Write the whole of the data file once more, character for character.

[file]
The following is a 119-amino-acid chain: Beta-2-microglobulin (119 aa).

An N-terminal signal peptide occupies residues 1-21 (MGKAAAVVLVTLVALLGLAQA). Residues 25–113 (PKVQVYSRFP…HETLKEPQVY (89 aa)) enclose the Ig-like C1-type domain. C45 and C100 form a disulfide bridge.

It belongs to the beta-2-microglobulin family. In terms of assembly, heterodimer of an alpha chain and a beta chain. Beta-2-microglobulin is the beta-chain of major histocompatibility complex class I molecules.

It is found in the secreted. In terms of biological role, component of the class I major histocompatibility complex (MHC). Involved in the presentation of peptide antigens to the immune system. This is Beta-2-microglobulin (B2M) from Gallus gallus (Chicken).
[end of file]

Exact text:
The following is a 119-amino-acid chain: Beta-2-microglobulin (119 aa).

An N-terminal signal peptide occupies residues 1-21 (MGKAAAVVLVTLVALLGLAQA). Residues 25–113 (PKVQVYSRFP…HETLKEPQVY (89 aa)) enclose the Ig-like C1-type domain. C45 and C100 form a disulfide bridge.

It belongs to the beta-2-microglobulin family. In terms of assembly, heterodimer of an alpha chain and a beta chain. Beta-2-microglobulin is the beta-chain of major histocompatibility complex class I molecules.

It is found in the secreted. In terms of biological role, component of the class I major histocompatibility complex (MHC). Involved in the presentation of peptide antigens to the immune system. This is Beta-2-microglobulin (B2M) from Gallus gallus (Chicken).